The Goat Whisperer
The first time my parents took me to a petting zoo, the goats tried to eat my hair. I don't remember anything about the outing, but my mother wrote about it in my baby book and I've seen pictures. (The benefit of being the first child - everything is so carefully documented.)
Some sort of bond was forged that day, between a little curly-haired blonde girl and the goat world. Or so I like to think. I do love goats - not in a hang-pictures-of-them-in-my-room sort of way. More in an appreciative and understanding sort of way. Goats are smart and silly and fun.
They're a domesticated animal, but their purpose is a bit in question. Sure, you can milk them and then drink that milk or use it to make cheese, but goat milk and its by-products are something of an acquired taste in the western world. Not quite loyal or housebroken enough to fulfill the duties of a dog. Not tasty enough to be traditional livestock. Not big enough to be ridden or pull things. As far as I can see, the purpose of goats is to have fun. Visit any petting zoo or farm and it is going to have a pile of goats.
On Sunday, Peter and I went to Airfield, a country house estate in Dublin. Only it doesn't really have the big country house. At least I didn't see it. What it does have are some nice gardens, some barnyard animals, and a small car museum. I'd always heard of the place - a little piece of the country right near Dundrum Shopping Centre. I'd been told it was a petting farm. It wasn't - it was a place that happened to have a few animals.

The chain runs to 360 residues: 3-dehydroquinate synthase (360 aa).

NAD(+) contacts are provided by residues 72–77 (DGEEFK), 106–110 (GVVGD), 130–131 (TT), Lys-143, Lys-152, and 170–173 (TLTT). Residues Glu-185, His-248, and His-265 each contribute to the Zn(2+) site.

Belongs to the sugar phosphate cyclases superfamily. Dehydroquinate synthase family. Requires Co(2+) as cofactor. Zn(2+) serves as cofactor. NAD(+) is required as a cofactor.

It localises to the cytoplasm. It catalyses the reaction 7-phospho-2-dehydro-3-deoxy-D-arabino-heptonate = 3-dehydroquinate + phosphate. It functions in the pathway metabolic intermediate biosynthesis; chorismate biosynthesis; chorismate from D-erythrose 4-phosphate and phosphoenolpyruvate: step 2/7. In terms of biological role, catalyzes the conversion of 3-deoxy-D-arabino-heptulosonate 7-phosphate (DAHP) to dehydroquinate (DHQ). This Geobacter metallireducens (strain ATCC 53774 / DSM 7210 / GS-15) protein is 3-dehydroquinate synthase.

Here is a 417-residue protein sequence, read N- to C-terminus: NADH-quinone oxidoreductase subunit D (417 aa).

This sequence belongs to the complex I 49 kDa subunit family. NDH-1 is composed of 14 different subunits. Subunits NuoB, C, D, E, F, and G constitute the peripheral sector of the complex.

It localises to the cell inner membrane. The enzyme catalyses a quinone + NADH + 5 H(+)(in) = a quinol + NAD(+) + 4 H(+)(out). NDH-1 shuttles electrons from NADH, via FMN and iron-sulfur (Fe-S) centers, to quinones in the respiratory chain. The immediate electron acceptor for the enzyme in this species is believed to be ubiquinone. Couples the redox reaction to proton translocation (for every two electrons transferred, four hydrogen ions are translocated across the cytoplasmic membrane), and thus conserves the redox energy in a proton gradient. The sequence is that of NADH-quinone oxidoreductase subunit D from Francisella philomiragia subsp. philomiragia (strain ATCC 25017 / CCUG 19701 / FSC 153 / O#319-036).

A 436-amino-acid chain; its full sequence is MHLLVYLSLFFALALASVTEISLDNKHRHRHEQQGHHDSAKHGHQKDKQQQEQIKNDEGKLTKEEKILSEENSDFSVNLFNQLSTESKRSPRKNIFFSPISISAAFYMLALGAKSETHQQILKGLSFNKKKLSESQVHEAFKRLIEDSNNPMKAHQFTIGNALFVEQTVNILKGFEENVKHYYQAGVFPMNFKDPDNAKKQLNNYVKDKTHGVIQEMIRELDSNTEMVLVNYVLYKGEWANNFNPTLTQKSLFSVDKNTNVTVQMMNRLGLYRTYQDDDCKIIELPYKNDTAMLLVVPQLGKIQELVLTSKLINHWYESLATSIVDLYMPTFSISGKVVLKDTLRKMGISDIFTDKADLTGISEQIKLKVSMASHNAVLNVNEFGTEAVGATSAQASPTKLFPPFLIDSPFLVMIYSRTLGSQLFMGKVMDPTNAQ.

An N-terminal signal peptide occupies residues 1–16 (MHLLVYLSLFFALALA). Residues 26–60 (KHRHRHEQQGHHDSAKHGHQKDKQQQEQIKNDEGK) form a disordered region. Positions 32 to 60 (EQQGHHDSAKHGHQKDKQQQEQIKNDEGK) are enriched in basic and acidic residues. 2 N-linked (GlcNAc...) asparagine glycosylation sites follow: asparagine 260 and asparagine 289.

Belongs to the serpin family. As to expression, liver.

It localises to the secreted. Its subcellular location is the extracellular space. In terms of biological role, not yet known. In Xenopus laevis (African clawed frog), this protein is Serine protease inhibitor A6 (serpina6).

Maybe I was just viewing the place through the lenses of a resident of the Middle of Nowhere, but Airfield was a big disappointment. The only thing that saved the day and the outing was a goat. We were just about ready to leave but I remembered the place was supposed to have goats. So we sought out the goats, who were in a little pen next to the sheep barn. One goat, a weird looking breed who had long permed hair and odd flattened down shells of horns, stood on top of a table. The other goat, a more traditional-looking type, stood near the fence, just about in reach.
I made a few encouraging noises and the regular goat tenatively came a little closer. I started to scratch behind his years and around his horns. For some reason, goats love this. I think because it's a spot that they can never quite reach themselves, especially if they have long horns because the horns get in the way. I'd scratch and then stop and the goat would move closer. I'd take a step and the goat would keep up with me. Eventually, he was practically climbing out of the pen and when I stopped, he'd bang his horns against the fence. (That did freak me out a little.)
I've been a bit undecided about what I want to do for my birthday. Now, though, I think I have no choice but to take a goat husbandry class on Cape Clear Island.